While most Kenyans are busy complaining and pointing fingers at their leaders for dysfunctional governments at both county and national levels, a group of thirty women are busy packing their stuff. Their destination is Kenya- Nairobi City.
Spotting a white t-shirt emblazoned with the Kenyan flag, Kea Tiffani Simmons who is among the group said she longs to settle in Kenya.
According to her, there cannot be a better replacement for Kenya. Even though she has lived in one of the most developed cities in the US, Nairobi is three times better than the city of North Carolina.
Ms Simmons has even selected a local name, Wakesho Akinyi.
A SEARCH FOR IDENTITY
Ms Simmons is the leader of a group of thirty Afro-American women who are on a five-day safari aimed at unravelling their African roots.
The visitors hail from the UK, Florida, Missouri, Virginia, Los Angeles, Vegas-Nevada, Alabama, Texas, Mississippi and Carolina. They jetted into Kenya a few days ago.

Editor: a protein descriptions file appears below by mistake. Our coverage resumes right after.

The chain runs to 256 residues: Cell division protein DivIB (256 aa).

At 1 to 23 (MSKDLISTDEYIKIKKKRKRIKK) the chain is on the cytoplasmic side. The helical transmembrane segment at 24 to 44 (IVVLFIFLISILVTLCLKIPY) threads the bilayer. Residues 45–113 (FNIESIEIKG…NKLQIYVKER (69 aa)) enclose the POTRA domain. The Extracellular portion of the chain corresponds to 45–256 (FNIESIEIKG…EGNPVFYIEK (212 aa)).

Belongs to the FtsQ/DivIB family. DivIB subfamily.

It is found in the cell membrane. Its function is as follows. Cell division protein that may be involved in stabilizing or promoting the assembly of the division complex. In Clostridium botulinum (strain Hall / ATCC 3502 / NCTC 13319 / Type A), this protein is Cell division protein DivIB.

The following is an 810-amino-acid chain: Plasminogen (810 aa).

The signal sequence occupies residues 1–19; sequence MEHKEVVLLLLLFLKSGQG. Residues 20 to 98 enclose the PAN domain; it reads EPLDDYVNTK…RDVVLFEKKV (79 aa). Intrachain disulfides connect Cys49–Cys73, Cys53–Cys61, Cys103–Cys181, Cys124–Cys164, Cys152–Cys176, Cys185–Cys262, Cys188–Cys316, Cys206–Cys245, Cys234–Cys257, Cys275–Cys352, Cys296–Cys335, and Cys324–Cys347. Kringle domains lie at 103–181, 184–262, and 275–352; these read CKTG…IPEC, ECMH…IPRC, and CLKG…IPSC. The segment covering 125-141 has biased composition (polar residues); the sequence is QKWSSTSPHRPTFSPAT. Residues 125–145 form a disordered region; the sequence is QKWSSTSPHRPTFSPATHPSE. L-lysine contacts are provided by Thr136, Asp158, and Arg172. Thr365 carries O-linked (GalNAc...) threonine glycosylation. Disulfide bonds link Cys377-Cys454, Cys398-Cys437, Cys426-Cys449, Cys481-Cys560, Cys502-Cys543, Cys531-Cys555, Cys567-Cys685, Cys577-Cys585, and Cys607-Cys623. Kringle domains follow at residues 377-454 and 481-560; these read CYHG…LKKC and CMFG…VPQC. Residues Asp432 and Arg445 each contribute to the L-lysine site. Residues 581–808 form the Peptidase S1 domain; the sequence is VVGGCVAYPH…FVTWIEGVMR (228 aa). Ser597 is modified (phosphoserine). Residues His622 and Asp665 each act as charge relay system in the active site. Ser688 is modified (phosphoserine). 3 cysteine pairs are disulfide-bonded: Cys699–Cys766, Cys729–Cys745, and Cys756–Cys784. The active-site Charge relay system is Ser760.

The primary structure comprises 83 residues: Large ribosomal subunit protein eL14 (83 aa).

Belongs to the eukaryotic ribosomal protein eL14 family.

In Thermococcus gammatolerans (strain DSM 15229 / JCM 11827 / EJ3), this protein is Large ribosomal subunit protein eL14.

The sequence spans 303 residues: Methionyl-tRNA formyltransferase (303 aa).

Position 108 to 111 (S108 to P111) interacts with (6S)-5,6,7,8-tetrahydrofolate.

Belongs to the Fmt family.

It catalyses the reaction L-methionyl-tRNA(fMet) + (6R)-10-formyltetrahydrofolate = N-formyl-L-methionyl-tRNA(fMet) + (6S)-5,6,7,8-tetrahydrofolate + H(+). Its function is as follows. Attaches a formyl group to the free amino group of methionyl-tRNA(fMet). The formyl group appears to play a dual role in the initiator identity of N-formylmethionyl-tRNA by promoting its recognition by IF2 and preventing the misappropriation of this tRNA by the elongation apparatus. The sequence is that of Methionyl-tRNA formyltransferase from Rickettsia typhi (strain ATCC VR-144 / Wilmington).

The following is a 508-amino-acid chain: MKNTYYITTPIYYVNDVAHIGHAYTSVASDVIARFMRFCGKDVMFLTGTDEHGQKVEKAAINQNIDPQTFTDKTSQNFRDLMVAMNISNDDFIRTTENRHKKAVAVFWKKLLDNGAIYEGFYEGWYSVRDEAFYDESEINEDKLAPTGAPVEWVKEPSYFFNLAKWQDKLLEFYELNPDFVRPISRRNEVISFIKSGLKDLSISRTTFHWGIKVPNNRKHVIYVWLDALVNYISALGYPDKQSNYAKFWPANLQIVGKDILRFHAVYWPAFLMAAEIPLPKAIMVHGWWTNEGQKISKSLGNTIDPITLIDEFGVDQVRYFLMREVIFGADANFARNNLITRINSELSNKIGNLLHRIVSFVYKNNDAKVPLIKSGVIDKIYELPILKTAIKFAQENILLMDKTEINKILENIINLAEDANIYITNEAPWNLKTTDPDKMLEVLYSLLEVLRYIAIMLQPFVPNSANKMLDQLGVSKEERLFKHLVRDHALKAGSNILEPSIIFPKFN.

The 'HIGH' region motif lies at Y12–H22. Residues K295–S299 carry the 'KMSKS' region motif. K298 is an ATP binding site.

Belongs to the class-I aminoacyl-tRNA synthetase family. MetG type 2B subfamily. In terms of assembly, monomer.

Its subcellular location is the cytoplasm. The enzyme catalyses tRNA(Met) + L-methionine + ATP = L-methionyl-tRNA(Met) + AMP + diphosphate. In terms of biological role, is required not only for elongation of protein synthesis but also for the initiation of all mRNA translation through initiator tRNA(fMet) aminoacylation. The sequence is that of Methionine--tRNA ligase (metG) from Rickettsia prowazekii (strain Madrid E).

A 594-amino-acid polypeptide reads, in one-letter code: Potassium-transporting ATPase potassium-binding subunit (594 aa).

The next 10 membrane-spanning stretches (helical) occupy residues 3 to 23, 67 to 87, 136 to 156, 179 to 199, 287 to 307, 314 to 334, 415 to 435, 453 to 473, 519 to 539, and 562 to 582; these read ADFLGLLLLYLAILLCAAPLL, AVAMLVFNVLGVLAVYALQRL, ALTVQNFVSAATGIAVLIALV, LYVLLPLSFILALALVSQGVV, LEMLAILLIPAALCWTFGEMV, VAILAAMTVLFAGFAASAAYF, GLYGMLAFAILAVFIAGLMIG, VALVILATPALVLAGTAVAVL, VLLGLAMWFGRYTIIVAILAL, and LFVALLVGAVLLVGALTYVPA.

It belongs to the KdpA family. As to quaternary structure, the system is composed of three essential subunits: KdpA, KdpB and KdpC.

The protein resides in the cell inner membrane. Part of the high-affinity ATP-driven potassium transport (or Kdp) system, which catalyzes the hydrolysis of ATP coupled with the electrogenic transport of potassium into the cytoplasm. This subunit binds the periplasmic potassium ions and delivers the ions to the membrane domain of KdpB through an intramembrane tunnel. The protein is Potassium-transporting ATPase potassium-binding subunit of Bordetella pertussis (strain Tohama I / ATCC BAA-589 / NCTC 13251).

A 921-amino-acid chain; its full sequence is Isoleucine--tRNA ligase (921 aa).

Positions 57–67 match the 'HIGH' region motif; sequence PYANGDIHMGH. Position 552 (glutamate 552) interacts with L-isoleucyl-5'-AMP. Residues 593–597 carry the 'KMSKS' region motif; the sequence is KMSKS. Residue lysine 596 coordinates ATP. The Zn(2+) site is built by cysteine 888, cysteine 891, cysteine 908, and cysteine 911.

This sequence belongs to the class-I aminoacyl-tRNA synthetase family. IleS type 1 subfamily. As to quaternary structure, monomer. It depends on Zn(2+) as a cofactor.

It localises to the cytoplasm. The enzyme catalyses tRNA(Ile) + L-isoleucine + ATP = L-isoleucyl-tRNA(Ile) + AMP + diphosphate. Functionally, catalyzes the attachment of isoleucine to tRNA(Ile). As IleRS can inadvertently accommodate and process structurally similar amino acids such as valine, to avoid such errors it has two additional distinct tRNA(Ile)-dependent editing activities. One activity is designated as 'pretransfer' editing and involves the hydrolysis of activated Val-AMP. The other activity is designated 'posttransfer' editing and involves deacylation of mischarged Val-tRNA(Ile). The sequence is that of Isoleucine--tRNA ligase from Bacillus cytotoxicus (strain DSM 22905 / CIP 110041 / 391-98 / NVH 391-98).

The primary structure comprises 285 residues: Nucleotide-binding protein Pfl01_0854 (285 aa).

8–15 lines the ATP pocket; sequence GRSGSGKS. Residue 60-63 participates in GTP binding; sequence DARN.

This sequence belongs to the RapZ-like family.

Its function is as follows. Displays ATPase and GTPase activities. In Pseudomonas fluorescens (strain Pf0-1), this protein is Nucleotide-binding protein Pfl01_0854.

The women were open enough to reveal the reason behind their resolution.
They said they are tired of being labelled Blacks in America.
The women have been forced to live in constant fear for their lives because of their black skin. It is as if Black lives do not matter since they always fear of being shot.
Ms Simmons also added that they are tired of being called Americans. She is the founder of World Views Organisation and has already acquired property in Juja.
Ms Simmons says she can’t wait to relocate to Kenya. She has even taken on a new name Akinyi which means born in the morning.
Her new name is symbolic of how good it feels to wake up in the morning and feel you are no longer discriminated against due to your race.
The mother of one is already working on her residency papers and if all goes well she plans to apply for Kenyan citizenship.
Ms Simmons says she is greatly enchanted by the warmth and friendly nature of Kenyans, not forgetting the varied cultures that blend with western values.
She seems enthralled by the Maasai culture. She referred to the Maasai as the last Samurai.
The 30 women are planning to get new Kenyan names from Mijikenda elders before returning to the US.
They believe this is the closest link to their roots since it is the departure point of ships laden with African slaves more than three years ago.